Last updated: 13:39 / Friday, 20 December 2013
Robeco's Insight

Fed’s Dovish Policy Set to Continue

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Fed’s Dovish Policy Set to Continue

The US Federal Reserve (Fed) is likely to continue signaling its ‘dovish’ policy after finally beginning its tapering program, Robeco’s Rates team believes.

The central bank on 18 December decided the US economy was strong enough to justify cutting USD 10 billion from its USD 85 billion of monthly asset purchases. It was the last Federal Open Market Committee (FOMC) meeting of outgoing Chairman Ben Bernanke.

The Fed will now only adjust its tapering message “very gradually”, says Kommer van Trigt, head of the Robeco Rates team.

Positive for risk markets

“This should be positive news for risk markets. But as time progresses and the economic recovery continues as expected, it will be more difficult for the Fed to keep market expectations in check,” he says.

For now, Van Trigt is positive: “The Fed has managed to jump over the hurdle of announcing tapering without inflicting much damage to risk appetite.”

The initial market reaction to the announcement was positive. Government bond prices remained more or less stable on the news, while equities and credits rallied.

Two reasons for market thumbs-up

“This reaction is explained by two reasons,” says Van Trigt. “First and foremost, the start of the reduction was communicated well in advance of the actual event. Markets have been anticipating the start of tapering since the possibility was first mentioned in May and expectations and prices have been adjusted accordingly.”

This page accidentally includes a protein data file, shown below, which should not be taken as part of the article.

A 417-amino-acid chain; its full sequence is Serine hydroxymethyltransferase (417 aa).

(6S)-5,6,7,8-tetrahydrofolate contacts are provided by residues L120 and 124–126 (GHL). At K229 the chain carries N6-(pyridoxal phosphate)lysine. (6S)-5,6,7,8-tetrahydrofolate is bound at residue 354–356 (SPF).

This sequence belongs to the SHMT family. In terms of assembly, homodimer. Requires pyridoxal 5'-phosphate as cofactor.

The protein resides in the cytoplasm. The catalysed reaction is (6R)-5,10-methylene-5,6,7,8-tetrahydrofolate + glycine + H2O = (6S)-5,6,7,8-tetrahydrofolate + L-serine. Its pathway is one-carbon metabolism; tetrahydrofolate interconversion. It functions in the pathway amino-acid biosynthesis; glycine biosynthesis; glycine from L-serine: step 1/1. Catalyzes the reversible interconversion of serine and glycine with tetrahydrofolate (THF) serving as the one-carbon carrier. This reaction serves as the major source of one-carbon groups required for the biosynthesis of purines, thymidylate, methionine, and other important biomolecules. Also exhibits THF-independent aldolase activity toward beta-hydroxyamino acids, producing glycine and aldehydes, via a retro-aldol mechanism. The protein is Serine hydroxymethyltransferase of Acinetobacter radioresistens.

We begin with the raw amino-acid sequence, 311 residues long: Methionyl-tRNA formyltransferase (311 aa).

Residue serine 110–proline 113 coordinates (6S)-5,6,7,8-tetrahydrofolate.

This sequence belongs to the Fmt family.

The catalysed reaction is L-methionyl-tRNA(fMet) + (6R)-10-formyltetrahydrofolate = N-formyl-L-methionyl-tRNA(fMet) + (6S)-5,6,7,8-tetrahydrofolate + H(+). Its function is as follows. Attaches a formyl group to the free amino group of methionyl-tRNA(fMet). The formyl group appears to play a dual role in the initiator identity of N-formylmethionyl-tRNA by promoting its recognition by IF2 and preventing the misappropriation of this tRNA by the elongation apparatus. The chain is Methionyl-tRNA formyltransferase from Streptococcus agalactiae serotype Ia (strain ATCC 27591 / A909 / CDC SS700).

The second reason why yesterday’s initial reaction was positive is the way in which tapering was announced. The Fed successfully communicated that the start of tapering should be seen separately from any intentions to lift official interest rates. This can be seen from its comments and expectations.

The 10-year Treasury bond yield had risen from 1.6% in May to 2.9% this month, as tapering essentially means the end of easy money, and the beginning of rising rates. This raises bond yields and lowers their values.

‘It will take until the end of 2014 to bring purchases down to zero’

A previous attempt to announce potential tapering in the summer took markets by surprise, causing money market interest rates to rise sharply and bond prices to fall.

Gradual pace of tapering

“The gradual pace at which they intend to reduce asset purchases is a signal by itself. If USD 10bn of bond purchases is cut every time the FOMC meets, it will take until the end of 2014 to bring purchases down to zero,” says Van Trigt.

He also welcomed the Fed’s announcement that official rates would remain unchanged “well past the time that the US unemployment rate declines below 6.5%”. It is currently 7.0%.

And emphasis that the central bank placed on using its 2% inflation target when making a future decision on interest rates also shows dovish intentions, he said. US inflation is currently well below that at 1.2%, giving plenty of room for maneuver.

Stronger economic figures

In their adjusted forecasts, the FOMC members expect the 6.5% unemployment level to be reached around mid-2014, while they expect inflation to remain at or below 2% up until the end of 2016. The first rate hikes are expected for mid-2015 and this view has not changed in spite of the decision to start reducing asset purchases.

“All in all, the Fed’s comments and its latest forecasts signal its intention to keep monetary policy very accommodative well into 2015. This explains the positive reaction in markets ranging from credits to equities,” says Van Trigt.

 

 

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